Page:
Related chapters from BN8e: Chapter 19: Language and Lateralization; Chapter 12: Sex: Evolutionary, Hormonal, and Neural Bases
Related chapters from MM:Chapter 15: Brain Asymmetry, Spatial Cognition, and Language; Chapter 8: Hormones and Sex
Link ID: 24819 - Posted: 04.04.2018

By Hiroko Tabuchi If a sparrow sings his heart out on an oil field, but his would-be sweetheart can’t hear him above the oil pumps, what’s a bird to do? In Alberta, Canada, researchers analyzed hundreds of hours of Savannah sparrow love songs and discovered something extraordinary: To be heard above the din, the birds are changing their tune in complex ways that scientists are only starting to understand. “They’re tailoring their songs depending on which part of their message is the most affected,” said Miyako Warrington, a University of Manitoba biologist who led a recent study on how sparrows cope with noise from the oil and gas infrastructure that dots Canada’s landscape. “This seems to show a complex level of adaptation. It’s not just everybody talking louder.” Dr. Warrington is one of a growing number of scholars who study the noise generated by human activity — drills, turbines, roaring jet engines — and how that affects the natural world around us. Mining on the fringes of the Brazilian rain forest, for instance, is disrupting the calls of local black-fronted titi monkeys, a study found last year. Whales and dolphins are known to be particularly vulnerable to the groans of ship engines or offshore drilling, which can disrupt the complex ways they communicate. Research has shown that noise pollution has doubled the background sound levels in more than 60 percent of protected areas in the United States. And humans are not immune to the din. Epidemiologists have linked traffic noise to cardiovascular and other diseases. © 2018 The New York Times Company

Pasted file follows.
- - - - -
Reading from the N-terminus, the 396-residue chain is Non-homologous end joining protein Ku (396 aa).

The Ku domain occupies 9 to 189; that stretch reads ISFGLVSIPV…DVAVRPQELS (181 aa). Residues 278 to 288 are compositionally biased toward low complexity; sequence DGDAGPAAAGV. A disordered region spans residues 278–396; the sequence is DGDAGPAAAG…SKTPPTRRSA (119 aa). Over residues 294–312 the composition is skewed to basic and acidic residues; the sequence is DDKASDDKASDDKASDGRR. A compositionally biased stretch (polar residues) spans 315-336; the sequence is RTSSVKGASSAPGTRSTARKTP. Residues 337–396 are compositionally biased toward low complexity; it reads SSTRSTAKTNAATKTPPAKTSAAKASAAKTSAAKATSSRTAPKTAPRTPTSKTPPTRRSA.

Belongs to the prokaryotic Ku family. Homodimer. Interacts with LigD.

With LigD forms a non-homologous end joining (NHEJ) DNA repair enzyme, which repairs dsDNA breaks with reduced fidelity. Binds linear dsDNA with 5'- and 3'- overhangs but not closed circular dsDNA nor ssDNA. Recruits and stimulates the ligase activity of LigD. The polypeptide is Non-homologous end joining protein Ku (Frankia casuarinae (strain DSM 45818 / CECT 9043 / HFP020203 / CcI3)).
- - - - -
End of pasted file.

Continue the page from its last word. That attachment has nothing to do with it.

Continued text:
Related chapters from BN8e: Chapter 12: Sex: Evolutionary, Hormonal, and Neural Bases; Chapter 19: Language and Lateralization
Related chapters from MM:Chapter 8: Hormones and Sex; Chapter 15: Brain Asymmetry, Spatial Cognition, and Language
Link ID: 24758 - Posted: 03.15.2018

by Ben Guarino Only male birds sing. For years that was the assumption among amateur birdwatchers and ornithologists alike. After all, male birds are “the obvious ones,” says Lauryn Benedict, a biologist at the University of Northern Colorado. “They're out there showing off, strutting their stuff.” But Benedict and fellow birdsong expert Karan Odom, a biologist at Cornell University, want you to look closer if you hear a chirp or warble. Female birds are not, on the whole, silent. In a call-to-ears published Wednesday in the journal the Auk, the two scientists say that “birders and researchers need to be aware that female birds regularly sing, and they need to take the time to evaluate the sex of singing birds.” The tipping point for Odom came in 2014, when she concluded that birdsong is an ancestral trait shared by both sexes. Female birds sang in 71 percent of 323 species surveyed, she and her colleagues reported then in a Nature Communications paper. They traced this behavior through the bird family tree, winding back the generations to a common singing ancestor. At that point in history, they wrote, both male and female birds sang. Benedict, who was not involved with that work, described it like this: Instead of males evolving to be loud, “females have evolved to be quiet.” © 1996-2018 The Washington Post